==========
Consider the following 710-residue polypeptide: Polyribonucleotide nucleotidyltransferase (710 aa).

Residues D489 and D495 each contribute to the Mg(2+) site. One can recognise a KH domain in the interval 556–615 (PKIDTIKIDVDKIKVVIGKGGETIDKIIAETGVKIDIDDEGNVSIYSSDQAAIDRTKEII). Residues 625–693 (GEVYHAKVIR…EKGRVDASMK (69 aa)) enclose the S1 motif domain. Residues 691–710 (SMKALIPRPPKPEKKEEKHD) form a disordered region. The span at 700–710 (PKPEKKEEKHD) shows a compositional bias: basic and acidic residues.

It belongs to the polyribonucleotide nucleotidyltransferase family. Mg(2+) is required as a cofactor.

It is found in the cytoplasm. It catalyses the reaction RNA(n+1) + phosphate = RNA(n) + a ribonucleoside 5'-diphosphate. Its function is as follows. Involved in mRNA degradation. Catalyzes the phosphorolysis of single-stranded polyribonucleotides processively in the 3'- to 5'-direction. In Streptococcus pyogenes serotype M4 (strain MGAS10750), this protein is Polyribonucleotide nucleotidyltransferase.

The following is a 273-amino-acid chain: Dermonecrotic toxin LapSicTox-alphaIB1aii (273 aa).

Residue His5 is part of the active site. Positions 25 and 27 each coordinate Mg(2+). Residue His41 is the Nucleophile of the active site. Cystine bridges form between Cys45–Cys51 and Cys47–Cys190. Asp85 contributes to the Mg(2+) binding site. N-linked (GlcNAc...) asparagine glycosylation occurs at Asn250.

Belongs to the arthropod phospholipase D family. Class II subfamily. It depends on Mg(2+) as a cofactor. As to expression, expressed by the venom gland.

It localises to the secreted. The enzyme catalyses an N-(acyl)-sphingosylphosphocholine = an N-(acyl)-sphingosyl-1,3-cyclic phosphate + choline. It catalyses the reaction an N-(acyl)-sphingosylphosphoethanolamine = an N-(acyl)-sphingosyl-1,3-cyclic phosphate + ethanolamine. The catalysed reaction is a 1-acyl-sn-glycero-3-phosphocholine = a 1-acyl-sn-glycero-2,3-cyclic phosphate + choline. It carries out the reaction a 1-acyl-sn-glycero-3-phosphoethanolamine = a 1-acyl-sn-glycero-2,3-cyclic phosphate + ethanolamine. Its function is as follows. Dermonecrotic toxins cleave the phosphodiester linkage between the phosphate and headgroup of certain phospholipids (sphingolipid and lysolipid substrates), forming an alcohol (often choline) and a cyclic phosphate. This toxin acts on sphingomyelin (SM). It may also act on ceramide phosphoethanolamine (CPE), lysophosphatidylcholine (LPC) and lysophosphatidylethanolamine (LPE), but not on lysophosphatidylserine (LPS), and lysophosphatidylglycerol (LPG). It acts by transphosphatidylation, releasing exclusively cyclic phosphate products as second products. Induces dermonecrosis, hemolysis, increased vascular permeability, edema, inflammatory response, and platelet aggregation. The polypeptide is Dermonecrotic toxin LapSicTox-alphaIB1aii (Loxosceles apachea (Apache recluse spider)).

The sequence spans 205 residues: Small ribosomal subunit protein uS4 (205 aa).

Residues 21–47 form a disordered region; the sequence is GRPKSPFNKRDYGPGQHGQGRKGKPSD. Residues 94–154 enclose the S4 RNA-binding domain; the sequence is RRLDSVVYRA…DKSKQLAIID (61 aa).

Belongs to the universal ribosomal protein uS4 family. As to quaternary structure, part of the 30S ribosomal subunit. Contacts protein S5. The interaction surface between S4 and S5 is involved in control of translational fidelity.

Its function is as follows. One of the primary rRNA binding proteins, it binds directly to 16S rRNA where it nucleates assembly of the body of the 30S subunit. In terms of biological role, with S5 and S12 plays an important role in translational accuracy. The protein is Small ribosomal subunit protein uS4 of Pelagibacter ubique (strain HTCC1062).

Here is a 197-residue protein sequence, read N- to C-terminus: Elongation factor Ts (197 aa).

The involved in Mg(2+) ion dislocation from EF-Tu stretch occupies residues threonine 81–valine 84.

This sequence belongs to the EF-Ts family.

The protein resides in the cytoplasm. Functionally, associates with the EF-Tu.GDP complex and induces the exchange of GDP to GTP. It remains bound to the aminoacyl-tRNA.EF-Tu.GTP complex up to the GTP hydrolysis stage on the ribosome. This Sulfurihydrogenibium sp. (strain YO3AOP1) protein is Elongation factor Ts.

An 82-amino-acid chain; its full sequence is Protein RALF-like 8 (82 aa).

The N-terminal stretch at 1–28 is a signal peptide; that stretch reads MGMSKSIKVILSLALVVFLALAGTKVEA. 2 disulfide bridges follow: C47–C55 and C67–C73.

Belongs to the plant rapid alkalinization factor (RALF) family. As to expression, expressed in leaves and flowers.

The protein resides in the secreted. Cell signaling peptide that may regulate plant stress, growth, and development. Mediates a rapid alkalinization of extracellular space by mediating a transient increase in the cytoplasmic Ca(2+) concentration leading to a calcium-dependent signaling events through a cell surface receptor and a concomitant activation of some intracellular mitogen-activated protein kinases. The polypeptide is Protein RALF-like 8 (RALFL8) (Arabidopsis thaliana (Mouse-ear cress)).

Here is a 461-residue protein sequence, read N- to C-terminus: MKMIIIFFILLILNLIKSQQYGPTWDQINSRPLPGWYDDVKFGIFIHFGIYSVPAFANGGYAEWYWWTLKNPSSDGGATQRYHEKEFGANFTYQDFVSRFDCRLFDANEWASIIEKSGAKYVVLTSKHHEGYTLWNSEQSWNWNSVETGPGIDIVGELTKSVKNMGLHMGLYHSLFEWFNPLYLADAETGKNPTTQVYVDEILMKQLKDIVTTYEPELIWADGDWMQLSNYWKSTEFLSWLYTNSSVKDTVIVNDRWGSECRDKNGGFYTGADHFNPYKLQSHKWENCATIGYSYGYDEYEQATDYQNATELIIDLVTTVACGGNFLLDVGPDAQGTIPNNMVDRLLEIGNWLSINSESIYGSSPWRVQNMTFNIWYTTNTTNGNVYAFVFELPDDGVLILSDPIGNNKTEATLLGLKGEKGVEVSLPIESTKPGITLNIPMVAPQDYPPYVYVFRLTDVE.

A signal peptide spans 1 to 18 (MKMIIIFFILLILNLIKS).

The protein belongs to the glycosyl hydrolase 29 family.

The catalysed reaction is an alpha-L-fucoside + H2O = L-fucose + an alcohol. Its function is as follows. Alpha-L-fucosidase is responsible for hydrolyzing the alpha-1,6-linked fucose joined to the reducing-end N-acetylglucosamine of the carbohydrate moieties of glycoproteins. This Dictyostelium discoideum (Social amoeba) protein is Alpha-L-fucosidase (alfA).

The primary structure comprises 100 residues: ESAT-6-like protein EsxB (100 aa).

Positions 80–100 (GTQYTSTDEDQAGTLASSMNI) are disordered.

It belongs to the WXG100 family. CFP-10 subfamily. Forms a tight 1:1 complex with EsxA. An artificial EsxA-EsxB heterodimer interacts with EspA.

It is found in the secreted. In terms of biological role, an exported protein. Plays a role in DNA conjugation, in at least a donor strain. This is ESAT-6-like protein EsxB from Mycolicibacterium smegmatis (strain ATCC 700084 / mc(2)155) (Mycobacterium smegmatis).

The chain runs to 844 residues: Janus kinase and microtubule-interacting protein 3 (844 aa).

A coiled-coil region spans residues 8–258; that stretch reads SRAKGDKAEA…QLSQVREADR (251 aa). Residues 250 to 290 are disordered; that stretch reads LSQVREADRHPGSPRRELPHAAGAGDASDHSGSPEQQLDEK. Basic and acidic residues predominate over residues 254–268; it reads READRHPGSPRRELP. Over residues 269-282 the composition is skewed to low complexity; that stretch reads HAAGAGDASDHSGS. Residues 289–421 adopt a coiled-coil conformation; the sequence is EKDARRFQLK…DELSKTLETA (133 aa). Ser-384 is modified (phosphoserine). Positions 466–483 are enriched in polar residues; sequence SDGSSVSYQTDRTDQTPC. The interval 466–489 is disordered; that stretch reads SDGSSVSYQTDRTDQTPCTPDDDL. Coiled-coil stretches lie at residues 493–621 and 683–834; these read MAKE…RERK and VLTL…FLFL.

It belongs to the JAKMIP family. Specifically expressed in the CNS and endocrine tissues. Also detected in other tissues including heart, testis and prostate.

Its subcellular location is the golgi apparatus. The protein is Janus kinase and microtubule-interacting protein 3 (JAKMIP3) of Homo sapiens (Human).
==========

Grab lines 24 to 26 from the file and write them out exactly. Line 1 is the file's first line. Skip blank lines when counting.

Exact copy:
The catalysed reaction is an alpha-L-fucoside + H2O = L-fucose + an alcohol. Its function is as follows. Alpha-L-fucosidase is responsible for hydrolyzing the alpha-1,6-linked fucose joined to the reducing-end N-acetylglucosamine of the carbohydrate moieties of glycoproteins. This Dictyostelium discoideum (Social amoeba) protein is Alpha-L-fucosidase (alfA).

The primary structure comprises 100 residues: ESAT-6-like protein EsxB (100 aa).

Positions 80–100 (GTQYTSTDEDQAGTLASSMNI) are disordered.